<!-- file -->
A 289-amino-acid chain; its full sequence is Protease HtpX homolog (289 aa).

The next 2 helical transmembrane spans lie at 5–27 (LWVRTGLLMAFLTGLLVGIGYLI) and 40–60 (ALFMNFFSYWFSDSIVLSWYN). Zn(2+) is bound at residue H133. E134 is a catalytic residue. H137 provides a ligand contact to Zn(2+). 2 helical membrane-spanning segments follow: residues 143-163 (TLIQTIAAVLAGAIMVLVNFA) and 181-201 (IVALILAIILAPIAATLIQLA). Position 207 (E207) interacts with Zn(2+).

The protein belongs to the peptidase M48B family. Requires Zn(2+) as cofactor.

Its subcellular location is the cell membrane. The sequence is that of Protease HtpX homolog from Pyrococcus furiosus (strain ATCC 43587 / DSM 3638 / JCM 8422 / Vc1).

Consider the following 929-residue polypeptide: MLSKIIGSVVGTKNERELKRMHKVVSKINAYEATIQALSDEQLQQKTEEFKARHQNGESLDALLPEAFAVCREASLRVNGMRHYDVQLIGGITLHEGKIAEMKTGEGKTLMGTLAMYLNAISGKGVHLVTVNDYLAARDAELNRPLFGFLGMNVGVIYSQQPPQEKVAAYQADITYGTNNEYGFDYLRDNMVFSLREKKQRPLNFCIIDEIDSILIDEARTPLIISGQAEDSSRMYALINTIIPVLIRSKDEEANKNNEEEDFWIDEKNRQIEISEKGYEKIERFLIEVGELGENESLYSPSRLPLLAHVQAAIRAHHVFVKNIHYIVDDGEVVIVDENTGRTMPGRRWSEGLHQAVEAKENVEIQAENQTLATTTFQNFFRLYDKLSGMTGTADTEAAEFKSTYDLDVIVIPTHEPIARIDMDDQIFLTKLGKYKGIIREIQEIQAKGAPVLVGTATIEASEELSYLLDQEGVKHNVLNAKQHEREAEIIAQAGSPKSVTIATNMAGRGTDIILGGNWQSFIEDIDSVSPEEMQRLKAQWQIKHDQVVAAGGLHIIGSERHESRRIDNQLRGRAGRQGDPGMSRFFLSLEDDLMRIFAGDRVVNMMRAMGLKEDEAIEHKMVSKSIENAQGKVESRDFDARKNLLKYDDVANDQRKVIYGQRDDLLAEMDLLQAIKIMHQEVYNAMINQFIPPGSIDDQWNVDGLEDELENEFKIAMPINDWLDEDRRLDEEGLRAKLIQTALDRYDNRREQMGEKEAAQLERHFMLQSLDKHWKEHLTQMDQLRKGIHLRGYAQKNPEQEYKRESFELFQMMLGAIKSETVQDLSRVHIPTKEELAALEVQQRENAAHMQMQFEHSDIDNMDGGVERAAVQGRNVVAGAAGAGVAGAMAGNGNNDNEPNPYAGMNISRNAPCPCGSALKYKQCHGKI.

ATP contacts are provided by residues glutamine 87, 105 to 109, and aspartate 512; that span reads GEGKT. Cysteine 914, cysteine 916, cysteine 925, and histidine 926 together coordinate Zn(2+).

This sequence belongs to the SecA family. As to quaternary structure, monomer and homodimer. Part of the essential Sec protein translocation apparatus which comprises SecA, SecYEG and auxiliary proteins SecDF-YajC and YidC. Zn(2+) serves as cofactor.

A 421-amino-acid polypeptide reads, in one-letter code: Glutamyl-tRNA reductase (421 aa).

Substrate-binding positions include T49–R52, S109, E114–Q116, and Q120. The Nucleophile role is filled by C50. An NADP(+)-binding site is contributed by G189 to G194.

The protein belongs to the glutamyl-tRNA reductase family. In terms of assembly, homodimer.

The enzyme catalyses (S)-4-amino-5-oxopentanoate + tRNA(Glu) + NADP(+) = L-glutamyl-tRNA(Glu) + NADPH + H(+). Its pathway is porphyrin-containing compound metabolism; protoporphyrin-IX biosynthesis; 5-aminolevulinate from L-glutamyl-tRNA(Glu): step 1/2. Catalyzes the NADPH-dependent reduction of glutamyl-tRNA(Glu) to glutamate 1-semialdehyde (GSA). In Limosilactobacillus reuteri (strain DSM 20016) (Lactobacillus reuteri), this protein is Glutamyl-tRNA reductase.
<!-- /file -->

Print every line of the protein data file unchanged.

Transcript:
A 289-amino-acid chain; its full sequence is Protease HtpX homolog (289 aa).

The next 2 helical transmembrane spans lie at 5–27 (LWVRTGLLMAFLTGLLVGIGYLI) and 40–60 (ALFMNFFSYWFSDSIVLSWYN). Zn(2+) is bound at residue H133. E134 is a catalytic residue. H137 provides a ligand contact to Zn(2+). 2 helical membrane-spanning segments follow: residues 143-163 (TLIQTIAAVLAGAIMVLVNFA) and 181-201 (IVALILAIILAPIAATLIQLA). Position 207 (E207) interacts with Zn(2+).

The protein belongs to the peptidase M48B family. Requires Zn(2+) as cofactor.

Its subcellular location is the cell membrane. The sequence is that of Protease HtpX homolog from Pyrococcus furiosus (strain ATCC 43587 / DSM 3638 / JCM 8422 / Vc1).

Consider the following 929-residue polypeptide: MLSKIIGSVVGTKNERELKRMHKVVSKINAYEATIQALSDEQLQQKTEEFKARHQNGESLDALLPEAFAVCREASLRVNGMRHYDVQLIGGITLHEGKIAEMKTGEGKTLMGTLAMYLNAISGKGVHLVTVNDYLAARDAELNRPLFGFLGMNVGVIYSQQPPQEKVAAYQADITYGTNNEYGFDYLRDNMVFSLREKKQRPLNFCIIDEIDSILIDEARTPLIISGQAEDSSRMYALINTIIPVLIRSKDEEANKNNEEEDFWIDEKNRQIEISEKGYEKIERFLIEVGELGENESLYSPSRLPLLAHVQAAIRAHHVFVKNIHYIVDDGEVVIVDENTGRTMPGRRWSEGLHQAVEAKENVEIQAENQTLATTTFQNFFRLYDKLSGMTGTADTEAAEFKSTYDLDVIVIPTHEPIARIDMDDQIFLTKLGKYKGIIREIQEIQAKGAPVLVGTATIEASEELSYLLDQEGVKHNVLNAKQHEREAEIIAQAGSPKSVTIATNMAGRGTDIILGGNWQSFIEDIDSVSPEEMQRLKAQWQIKHDQVVAAGGLHIIGSERHESRRIDNQLRGRAGRQGDPGMSRFFLSLEDDLMRIFAGDRVVNMMRAMGLKEDEAIEHKMVSKSIENAQGKVESRDFDARKNLLKYDDVANDQRKVIYGQRDDLLAEMDLLQAIKIMHQEVYNAMINQFIPPGSIDDQWNVDGLEDELENEFKIAMPINDWLDEDRRLDEEGLRAKLIQTALDRYDNRREQMGEKEAAQLERHFMLQSLDKHWKEHLTQMDQLRKGIHLRGYAQKNPEQEYKRESFELFQMMLGAIKSETVQDLSRVHIPTKEELAALEVQQRENAAHMQMQFEHSDIDNMDGGVERAAVQGRNVVAGAAGAGVAGAMAGNGNNDNEPNPYAGMNISRNAPCPCGSALKYKQCHGKI.

ATP contacts are provided by residues glutamine 87, 105 to 109, and aspartate 512; that span reads GEGKT. Cysteine 914, cysteine 916, cysteine 925, and histidine 926 together coordinate Zn(2+).

This sequence belongs to the SecA family. As to quaternary structure, monomer and homodimer. Part of the essential Sec protein translocation apparatus which comprises SecA, SecYEG and auxiliary proteins SecDF-YajC and YidC. Zn(2+) serves as cofactor.

A 421-amino-acid polypeptide reads, in one-letter code: Glutamyl-tRNA reductase (421 aa).

Substrate-binding positions include T49–R52, S109, E114–Q116, and Q120. The Nucleophile role is filled by C50. An NADP(+)-binding site is contributed by G189 to G194.

The protein belongs to the glutamyl-tRNA reductase family. In terms of assembly, homodimer.

The enzyme catalyses (S)-4-amino-5-oxopentanoate + tRNA(Glu) + NADP(+) = L-glutamyl-tRNA(Glu) + NADPH + H(+). Its pathway is porphyrin-containing compound metabolism; protoporphyrin-IX biosynthesis; 5-aminolevulinate from L-glutamyl-tRNA(Glu): step 1/2. Catalyzes the NADPH-dependent reduction of glutamyl-tRNA(Glu) to glutamate 1-semialdehyde (GSA). In Limosilactobacillus reuteri (strain DSM 20016) (Lactobacillus reuteri), this protein is Glutamyl-tRNA reductase.